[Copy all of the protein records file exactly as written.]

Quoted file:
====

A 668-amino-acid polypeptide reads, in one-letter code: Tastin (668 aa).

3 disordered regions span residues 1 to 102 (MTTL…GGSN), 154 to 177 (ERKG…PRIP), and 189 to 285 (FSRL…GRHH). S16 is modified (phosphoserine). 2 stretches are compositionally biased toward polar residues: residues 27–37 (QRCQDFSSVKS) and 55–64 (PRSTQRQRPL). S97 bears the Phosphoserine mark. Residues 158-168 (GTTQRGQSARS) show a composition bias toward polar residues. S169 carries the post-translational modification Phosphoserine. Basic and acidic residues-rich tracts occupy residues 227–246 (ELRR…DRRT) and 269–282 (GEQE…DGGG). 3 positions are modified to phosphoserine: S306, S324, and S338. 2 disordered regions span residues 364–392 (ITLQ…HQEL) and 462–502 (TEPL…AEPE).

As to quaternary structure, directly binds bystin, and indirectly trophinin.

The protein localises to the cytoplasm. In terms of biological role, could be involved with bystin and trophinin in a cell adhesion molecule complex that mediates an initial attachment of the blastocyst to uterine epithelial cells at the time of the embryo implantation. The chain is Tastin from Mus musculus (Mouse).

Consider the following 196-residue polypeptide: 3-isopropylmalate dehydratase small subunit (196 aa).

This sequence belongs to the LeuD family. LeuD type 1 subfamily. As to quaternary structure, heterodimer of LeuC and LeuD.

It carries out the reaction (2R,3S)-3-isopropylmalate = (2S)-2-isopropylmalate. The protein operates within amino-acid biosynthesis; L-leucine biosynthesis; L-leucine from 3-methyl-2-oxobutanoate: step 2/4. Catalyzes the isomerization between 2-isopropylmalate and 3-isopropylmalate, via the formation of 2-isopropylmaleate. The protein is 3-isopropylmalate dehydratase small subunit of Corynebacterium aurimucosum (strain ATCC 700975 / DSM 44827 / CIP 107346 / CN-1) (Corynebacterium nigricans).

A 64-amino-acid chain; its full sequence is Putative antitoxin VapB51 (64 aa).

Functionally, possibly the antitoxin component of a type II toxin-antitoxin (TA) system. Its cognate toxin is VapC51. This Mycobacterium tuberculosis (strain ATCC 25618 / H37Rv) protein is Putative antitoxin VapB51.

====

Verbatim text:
A 668-amino-acid polypeptide reads, in one-letter code: Tastin (668 aa).

3 disordered regions span residues 1 to 102 (MTTL…GGSN), 154 to 177 (ERKG…PRIP), and 189 to 285 (FSRL…GRHH). S16 is modified (phosphoserine). 2 stretches are compositionally biased toward polar residues: residues 27–37 (QRCQDFSSVKS) and 55–64 (PRSTQRQRPL). S97 bears the Phosphoserine mark. Residues 158-168 (GTTQRGQSARS) show a composition bias toward polar residues. S169 carries the post-translational modification Phosphoserine. Basic and acidic residues-rich tracts occupy residues 227–246 (ELRR…DRRT) and 269–282 (GEQE…DGGG). 3 positions are modified to phosphoserine: S306, S324, and S338. 2 disordered regions span residues 364–392 (ITLQ…HQEL) and 462–502 (TEPL…AEPE).

As to quaternary structure, directly binds bystin, and indirectly trophinin.

The protein localises to the cytoplasm. In terms of biological role, could be involved with bystin and trophinin in a cell adhesion molecule complex that mediates an initial attachment of the blastocyst to uterine epithelial cells at the time of the embryo implantation. The chain is Tastin from Mus musculus (Mouse).

Consider the following 196-residue polypeptide: 3-isopropylmalate dehydratase small subunit (196 aa).

This sequence belongs to the LeuD family. LeuD type 1 subfamily. As to quaternary structure, heterodimer of LeuC and LeuD.

It carries out the reaction (2R,3S)-3-isopropylmalate = (2S)-2-isopropylmalate. The protein operates within amino-acid biosynthesis; L-leucine biosynthesis; L-leucine from 3-methyl-2-oxobutanoate: step 2/4. Catalyzes the isomerization between 2-isopropylmalate and 3-isopropylmalate, via the formation of 2-isopropylmaleate. The protein is 3-isopropylmalate dehydratase small subunit of Corynebacterium aurimucosum (strain ATCC 700975 / DSM 44827 / CIP 107346 / CN-1) (Corynebacterium nigricans).

A 64-amino-acid chain; its full sequence is Putative antitoxin VapB51 (64 aa).

Functionally, possibly the antitoxin component of a type II toxin-antitoxin (TA) system. Its cognate toxin is VapC51. This Mycobacterium tuberculosis (strain ATCC 25618 / H37Rv) protein is Putative antitoxin VapB51.